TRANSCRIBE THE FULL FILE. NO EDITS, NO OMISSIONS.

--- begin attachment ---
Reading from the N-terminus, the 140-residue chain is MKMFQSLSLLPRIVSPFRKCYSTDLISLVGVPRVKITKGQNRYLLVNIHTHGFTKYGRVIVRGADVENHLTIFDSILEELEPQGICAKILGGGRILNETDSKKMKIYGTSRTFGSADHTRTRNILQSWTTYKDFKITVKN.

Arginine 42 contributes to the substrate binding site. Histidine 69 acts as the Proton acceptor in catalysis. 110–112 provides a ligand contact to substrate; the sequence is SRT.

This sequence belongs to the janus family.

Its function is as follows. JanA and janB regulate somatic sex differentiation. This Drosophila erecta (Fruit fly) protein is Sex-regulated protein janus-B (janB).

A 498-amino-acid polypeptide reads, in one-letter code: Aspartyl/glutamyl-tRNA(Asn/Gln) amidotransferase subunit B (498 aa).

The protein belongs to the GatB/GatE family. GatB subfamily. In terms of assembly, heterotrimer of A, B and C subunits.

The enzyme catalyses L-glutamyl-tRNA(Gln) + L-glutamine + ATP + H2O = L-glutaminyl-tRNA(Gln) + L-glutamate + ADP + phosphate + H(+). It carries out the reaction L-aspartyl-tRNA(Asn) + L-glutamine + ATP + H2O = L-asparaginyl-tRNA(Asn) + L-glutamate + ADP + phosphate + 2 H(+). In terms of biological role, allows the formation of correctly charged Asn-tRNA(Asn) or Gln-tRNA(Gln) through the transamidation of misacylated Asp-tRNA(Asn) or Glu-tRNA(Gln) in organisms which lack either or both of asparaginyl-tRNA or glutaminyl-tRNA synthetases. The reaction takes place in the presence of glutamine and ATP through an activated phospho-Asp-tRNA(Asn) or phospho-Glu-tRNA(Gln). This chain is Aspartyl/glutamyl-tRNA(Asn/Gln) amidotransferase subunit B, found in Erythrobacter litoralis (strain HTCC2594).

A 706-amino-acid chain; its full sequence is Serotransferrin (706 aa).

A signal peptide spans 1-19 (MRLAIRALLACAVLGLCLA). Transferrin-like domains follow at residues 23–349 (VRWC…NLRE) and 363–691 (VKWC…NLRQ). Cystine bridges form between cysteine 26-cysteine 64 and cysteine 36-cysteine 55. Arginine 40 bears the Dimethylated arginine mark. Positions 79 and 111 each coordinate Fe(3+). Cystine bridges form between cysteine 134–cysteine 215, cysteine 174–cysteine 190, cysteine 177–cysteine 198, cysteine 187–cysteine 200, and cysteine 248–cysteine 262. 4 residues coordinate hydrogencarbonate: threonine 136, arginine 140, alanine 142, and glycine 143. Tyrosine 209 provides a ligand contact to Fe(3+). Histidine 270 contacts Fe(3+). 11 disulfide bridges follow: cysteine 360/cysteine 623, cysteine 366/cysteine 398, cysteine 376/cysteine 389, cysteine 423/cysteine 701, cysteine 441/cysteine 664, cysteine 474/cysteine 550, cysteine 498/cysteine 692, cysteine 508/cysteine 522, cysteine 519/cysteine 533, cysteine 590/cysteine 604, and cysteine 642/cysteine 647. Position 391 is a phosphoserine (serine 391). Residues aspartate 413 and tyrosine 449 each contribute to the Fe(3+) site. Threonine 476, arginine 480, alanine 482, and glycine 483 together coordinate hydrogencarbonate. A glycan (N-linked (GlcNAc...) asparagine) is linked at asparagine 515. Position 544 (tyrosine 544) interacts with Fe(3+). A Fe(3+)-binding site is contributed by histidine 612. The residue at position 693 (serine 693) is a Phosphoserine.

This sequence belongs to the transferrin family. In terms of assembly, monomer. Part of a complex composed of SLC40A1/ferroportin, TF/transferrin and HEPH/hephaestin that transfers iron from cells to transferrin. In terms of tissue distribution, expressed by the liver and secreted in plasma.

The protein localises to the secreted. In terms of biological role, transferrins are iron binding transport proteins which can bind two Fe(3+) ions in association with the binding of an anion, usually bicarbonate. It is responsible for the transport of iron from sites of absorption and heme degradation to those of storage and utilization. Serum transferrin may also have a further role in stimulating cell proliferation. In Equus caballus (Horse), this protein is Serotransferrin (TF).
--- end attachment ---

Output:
Reading from the N-terminus, the 140-residue chain is MKMFQSLSLLPRIVSPFRKCYSTDLISLVGVPRVKITKGQNRYLLVNIHTHGFTKYGRVIVRGADVENHLTIFDSILEELEPQGICAKILGGGRILNETDSKKMKIYGTSRTFGSADHTRTRNILQSWTTYKDFKITVKN.

Arginine 42 contributes to the substrate binding site. Histidine 69 acts as the Proton acceptor in catalysis. 110–112 provides a ligand contact to substrate; the sequence is SRT.

This sequence belongs to the janus family.

Its function is as follows. JanA and janB regulate somatic sex differentiation. This Drosophila erecta (Fruit fly) protein is Sex-regulated protein janus-B (janB).

A 498-amino-acid polypeptide reads, in one-letter code: Aspartyl/glutamyl-tRNA(Asn/Gln) amidotransferase subunit B (498 aa).

The protein belongs to the GatB/GatE family. GatB subfamily. In terms of assembly, heterotrimer of A, B and C subunits.

The enzyme catalyses L-glutamyl-tRNA(Gln) + L-glutamine + ATP + H2O = L-glutaminyl-tRNA(Gln) + L-glutamate + ADP + phosphate + H(+). It carries out the reaction L-aspartyl-tRNA(Asn) + L-glutamine + ATP + H2O = L-asparaginyl-tRNA(Asn) + L-glutamate + ADP + phosphate + 2 H(+). In terms of biological role, allows the formation of correctly charged Asn-tRNA(Asn) or Gln-tRNA(Gln) through the transamidation of misacylated Asp-tRNA(Asn) or Glu-tRNA(Gln) in organisms which lack either or both of asparaginyl-tRNA or glutaminyl-tRNA synthetases. The reaction takes place in the presence of glutamine and ATP through an activated phospho-Asp-tRNA(Asn) or phospho-Glu-tRNA(Gln). This chain is Aspartyl/glutamyl-tRNA(Asn/Gln) amidotransferase subunit B, found in Erythrobacter litoralis (strain HTCC2594).

A 706-amino-acid chain; its full sequence is Serotransferrin (706 aa).

A signal peptide spans 1-19 (MRLAIRALLACAVLGLCLA). Transferrin-like domains follow at residues 23–349 (VRWC…NLRE) and 363–691 (VKWC…NLRQ). Cystine bridges form between cysteine 26-cysteine 64 and cysteine 36-cysteine 55. Arginine 40 bears the Dimethylated arginine mark. Positions 79 and 111 each coordinate Fe(3+). Cystine bridges form between cysteine 134–cysteine 215, cysteine 174–cysteine 190, cysteine 177–cysteine 198, cysteine 187–cysteine 200, and cysteine 248–cysteine 262. 4 residues coordinate hydrogencarbonate: threonine 136, arginine 140, alanine 142, and glycine 143. Tyrosine 209 provides a ligand contact to Fe(3+). Histidine 270 contacts Fe(3+). 11 disulfide bridges follow: cysteine 360/cysteine 623, cysteine 366/cysteine 398, cysteine 376/cysteine 389, cysteine 423/cysteine 701, cysteine 441/cysteine 664, cysteine 474/cysteine 550, cysteine 498/cysteine 692, cysteine 508/cysteine 522, cysteine 519/cysteine 533, cysteine 590/cysteine 604, and cysteine 642/cysteine 647. Position 391 is a phosphoserine (serine 391). Residues aspartate 413 and tyrosine 449 each contribute to the Fe(3+) site. Threonine 476, arginine 480, alanine 482, and glycine 483 together coordinate hydrogencarbonate. A glycan (N-linked (GlcNAc...) asparagine) is linked at asparagine 515. Position 544 (tyrosine 544) interacts with Fe(3+). A Fe(3+)-binding site is contributed by histidine 612. The residue at position 693 (serine 693) is a Phosphoserine.

This sequence belongs to the transferrin family. In terms of assembly, monomer. Part of a complex composed of SLC40A1/ferroportin, TF/transferrin and HEPH/hephaestin that transfers iron from cells to transferrin. In terms of tissue distribution, expressed by the liver and secreted in plasma.

The protein localises to the secreted. In terms of biological role, transferrins are iron binding transport proteins which can bind two Fe(3+) ions in association with the binding of an anion, usually bicarbonate. It is responsible for the transport of iron from sites of absorption and heme degradation to those of storage and utilization. Serum transferrin may also have a further role in stimulating cell proliferation. In Equus caballus (Horse), this protein is Serotransferrin (TF).